PHOTOGRAPHY BY SUSAN WRIGHT
Brazilian director Fernando Meirelles’s The Two Popes (in theaters now and on Netflix December 20) covers the sometimes uneasy relationship between the last two pontiffs, the traditionalist Benedict XVI and the progressive Francis. To fully capture their rival approaches, the Oscar nominee essentially made two films. One, set mostly in Buenos Aires and featuring the future Pope Francis (Jonathan Pryce), is organic, visceral, and spontaneous. The other, in the Vatican of Benedict XVI (Anthony Hopkins), is orderly, serene, and polished.
Meirelles wasn’t allowed to film within the Vatican walls, but in Italy, as he puts it, “It’s not difficult to find lots of options for anything you need.” He and production designer Mark Tildesley toured the country, assembling “an amazing patchwork” of rooms and gardens from the Royal Palace of Caserta near Naples, the town of Castel Gandolfo (the home of the pope’s summer residence), the former papal retreat of Villa Mondragone, and Caprarola’s Villa Farnese (pictured). In this early scene, the two men share a tea—and a contentious policy debate—in what is supposed to be the gardens of Castel Gandolfo but is actually the Casino, a summer residence in the Villa Farnese’s gardens that once housed Italy’s first president.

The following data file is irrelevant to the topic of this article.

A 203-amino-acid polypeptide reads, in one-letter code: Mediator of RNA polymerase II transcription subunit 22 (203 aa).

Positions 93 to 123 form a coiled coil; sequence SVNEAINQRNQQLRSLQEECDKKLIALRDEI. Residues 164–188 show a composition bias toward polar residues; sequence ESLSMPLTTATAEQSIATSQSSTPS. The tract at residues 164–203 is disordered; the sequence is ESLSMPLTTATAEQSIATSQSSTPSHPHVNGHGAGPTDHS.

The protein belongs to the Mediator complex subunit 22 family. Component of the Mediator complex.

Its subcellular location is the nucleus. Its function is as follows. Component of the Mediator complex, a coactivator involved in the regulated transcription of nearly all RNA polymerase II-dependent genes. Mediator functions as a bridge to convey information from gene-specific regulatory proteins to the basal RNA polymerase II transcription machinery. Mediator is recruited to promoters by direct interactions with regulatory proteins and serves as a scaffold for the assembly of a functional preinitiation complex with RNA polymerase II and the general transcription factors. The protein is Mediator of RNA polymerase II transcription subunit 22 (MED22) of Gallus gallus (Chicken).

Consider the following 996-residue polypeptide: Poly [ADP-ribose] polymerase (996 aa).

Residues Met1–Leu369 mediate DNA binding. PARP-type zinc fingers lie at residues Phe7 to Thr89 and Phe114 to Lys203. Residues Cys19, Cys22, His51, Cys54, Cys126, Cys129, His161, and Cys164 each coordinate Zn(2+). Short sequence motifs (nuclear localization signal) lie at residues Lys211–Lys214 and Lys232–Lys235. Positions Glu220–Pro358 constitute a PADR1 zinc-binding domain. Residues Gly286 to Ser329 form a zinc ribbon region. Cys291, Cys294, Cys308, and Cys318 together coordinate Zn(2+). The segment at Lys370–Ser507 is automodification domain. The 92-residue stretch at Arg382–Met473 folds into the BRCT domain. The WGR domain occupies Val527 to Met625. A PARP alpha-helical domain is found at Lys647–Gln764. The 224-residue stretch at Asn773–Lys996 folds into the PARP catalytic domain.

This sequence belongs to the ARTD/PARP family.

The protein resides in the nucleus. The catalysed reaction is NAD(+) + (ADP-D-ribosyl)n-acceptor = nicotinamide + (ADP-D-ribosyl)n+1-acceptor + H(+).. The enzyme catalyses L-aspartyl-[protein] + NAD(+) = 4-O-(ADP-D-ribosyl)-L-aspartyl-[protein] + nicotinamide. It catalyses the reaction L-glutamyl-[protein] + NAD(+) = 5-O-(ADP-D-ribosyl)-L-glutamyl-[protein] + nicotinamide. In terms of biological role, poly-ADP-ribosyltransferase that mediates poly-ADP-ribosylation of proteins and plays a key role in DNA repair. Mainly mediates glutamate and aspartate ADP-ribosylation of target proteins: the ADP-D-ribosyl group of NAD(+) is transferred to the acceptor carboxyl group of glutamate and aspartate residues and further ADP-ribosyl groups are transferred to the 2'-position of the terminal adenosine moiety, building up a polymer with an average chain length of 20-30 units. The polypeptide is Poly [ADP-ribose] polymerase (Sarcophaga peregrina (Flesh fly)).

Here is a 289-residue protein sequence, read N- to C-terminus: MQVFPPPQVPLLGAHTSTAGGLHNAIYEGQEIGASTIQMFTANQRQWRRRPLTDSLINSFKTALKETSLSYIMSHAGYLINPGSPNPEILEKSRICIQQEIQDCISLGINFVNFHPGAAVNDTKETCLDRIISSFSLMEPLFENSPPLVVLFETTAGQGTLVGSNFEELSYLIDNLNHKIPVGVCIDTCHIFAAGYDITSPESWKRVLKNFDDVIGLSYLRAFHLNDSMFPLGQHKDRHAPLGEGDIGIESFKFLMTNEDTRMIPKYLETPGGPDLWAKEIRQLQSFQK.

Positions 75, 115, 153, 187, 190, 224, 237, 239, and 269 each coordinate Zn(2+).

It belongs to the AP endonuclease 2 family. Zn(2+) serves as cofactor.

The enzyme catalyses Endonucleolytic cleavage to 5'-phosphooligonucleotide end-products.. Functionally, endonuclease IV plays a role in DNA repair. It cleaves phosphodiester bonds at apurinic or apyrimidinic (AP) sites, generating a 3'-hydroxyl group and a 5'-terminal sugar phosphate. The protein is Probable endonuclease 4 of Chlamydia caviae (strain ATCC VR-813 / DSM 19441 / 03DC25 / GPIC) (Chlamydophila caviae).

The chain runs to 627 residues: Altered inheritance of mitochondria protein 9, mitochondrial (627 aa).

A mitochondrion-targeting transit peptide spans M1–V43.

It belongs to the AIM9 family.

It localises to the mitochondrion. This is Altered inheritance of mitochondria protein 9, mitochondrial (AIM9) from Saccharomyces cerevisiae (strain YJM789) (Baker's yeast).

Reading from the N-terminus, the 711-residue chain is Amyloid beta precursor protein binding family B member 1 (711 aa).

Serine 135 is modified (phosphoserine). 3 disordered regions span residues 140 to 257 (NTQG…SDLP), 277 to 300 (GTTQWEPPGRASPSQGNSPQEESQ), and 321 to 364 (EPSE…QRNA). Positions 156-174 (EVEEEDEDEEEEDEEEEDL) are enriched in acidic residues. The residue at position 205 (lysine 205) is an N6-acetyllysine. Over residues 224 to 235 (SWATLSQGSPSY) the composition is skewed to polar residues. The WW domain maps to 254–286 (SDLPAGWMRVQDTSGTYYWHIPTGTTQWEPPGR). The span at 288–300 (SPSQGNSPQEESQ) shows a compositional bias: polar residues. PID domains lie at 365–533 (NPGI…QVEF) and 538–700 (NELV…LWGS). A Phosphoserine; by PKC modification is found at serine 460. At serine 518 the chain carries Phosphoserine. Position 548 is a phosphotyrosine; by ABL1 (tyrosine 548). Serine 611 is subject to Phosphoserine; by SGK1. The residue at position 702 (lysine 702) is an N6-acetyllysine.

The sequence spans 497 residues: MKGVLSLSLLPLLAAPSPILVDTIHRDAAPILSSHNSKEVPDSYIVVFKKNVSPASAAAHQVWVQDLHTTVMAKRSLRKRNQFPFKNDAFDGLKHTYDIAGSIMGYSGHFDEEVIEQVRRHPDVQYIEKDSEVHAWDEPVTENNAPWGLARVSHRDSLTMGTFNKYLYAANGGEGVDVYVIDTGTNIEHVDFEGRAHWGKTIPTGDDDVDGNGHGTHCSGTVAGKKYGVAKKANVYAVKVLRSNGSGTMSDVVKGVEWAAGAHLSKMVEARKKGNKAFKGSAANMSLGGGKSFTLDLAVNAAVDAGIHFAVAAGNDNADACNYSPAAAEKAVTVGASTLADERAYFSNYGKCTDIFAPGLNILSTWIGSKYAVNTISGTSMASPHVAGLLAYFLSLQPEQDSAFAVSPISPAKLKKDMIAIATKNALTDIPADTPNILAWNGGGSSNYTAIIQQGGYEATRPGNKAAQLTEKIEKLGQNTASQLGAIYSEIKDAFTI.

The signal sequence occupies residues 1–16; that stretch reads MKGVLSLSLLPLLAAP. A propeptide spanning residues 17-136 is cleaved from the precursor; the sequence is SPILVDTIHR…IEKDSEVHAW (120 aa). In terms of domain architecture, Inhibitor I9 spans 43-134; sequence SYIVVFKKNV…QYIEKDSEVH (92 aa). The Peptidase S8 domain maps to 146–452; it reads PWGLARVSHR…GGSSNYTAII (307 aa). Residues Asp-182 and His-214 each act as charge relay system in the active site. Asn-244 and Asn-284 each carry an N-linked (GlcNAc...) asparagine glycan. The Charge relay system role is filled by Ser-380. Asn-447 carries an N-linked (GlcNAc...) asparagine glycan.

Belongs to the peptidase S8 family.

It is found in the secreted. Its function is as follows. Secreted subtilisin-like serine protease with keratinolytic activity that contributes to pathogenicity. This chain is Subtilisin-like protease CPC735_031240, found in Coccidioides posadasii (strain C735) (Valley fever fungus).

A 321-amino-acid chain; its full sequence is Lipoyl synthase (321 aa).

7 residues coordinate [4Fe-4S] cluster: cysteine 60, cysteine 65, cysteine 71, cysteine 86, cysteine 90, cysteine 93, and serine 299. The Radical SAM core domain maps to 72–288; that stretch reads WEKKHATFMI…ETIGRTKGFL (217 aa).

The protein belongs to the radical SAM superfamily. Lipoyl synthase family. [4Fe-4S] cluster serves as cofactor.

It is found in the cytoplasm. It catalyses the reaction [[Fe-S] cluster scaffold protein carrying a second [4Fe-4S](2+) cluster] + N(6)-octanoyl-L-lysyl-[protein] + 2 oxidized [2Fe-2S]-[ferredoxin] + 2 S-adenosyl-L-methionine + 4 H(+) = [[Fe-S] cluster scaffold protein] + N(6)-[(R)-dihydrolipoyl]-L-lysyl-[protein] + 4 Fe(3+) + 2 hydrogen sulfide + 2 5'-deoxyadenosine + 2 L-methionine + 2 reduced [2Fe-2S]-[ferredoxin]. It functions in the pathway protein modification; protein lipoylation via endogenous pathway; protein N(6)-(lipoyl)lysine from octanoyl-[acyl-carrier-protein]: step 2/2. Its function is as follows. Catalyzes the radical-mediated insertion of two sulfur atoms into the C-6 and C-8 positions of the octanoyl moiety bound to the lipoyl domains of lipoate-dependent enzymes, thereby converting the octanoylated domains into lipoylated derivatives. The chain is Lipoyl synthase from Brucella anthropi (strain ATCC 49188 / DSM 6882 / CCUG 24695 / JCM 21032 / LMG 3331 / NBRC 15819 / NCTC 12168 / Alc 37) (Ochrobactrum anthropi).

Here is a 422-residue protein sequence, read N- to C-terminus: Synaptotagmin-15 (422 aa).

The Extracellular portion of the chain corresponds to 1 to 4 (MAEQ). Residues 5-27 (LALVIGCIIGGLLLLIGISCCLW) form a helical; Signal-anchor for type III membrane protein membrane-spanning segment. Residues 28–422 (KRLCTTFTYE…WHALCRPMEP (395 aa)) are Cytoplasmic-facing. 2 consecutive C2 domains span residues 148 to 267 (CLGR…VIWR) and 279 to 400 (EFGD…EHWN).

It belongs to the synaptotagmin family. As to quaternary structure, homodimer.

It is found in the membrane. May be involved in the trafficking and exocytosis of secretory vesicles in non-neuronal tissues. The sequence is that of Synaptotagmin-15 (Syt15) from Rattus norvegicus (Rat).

On occasions when the crew couldn’t find a stand-in, the filmmakers got creative: For one pivotal scene, Tildesley used a process akin to temporary tattooing to re-create the Sistine Chapel at Rome’s Cinecittà Studios. “It wasn’t exactly a replica,” Meirelles admits. “Our set was five centimeters longer, so we had the biggest Sistine Chapel in the world.”
For Meirelles, who studied architecture in college, the biggest challenge was resisting the temptation to fill every shot with beautiful frescoes and statues. “I wanted to make it very intimate,” he says. “I wasn’t shooting two popes; I was shooting two friends, two neighbors who don’t like each other.”
These small, quiet moments had a surprising impact on the director, who has called himself “a very bad Catholic.” “In Argentina, I remember seeing a teenager praying in a little chapel linked to the church where we were shooting,” he says. “It was so intimate, meditative, and profound. After that, I started paying more attention to people saying they feel the presence of God. I know there’s something bigger than our everyday life—but in some way, this film helped me feel that.”